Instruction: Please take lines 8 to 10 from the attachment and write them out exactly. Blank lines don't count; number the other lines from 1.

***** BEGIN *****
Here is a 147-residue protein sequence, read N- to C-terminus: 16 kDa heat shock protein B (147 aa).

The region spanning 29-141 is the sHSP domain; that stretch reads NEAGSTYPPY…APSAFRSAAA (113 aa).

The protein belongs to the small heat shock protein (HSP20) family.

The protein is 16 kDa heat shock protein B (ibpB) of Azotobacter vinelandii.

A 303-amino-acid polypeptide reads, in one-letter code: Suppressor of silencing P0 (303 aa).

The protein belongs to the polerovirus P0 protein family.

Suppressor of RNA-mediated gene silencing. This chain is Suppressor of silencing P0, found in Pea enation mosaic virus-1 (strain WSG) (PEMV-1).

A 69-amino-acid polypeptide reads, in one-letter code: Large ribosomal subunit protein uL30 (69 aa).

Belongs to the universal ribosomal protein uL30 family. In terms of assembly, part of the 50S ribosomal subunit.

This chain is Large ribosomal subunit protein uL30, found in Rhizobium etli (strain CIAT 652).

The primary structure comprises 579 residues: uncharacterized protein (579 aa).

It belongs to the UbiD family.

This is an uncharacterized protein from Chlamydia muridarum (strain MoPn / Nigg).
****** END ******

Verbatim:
A 69-amino-acid polypeptide reads, in one-letter code: Large ribosomal subunit protein uL30 (69 aa).

Belongs to the universal ribosomal protein uL30 family. In terms of assembly, part of the 50S ribosomal subunit.

This chain is Large ribosomal subunit protein uL30, found in Rhizobium etli (strain CIAT 652).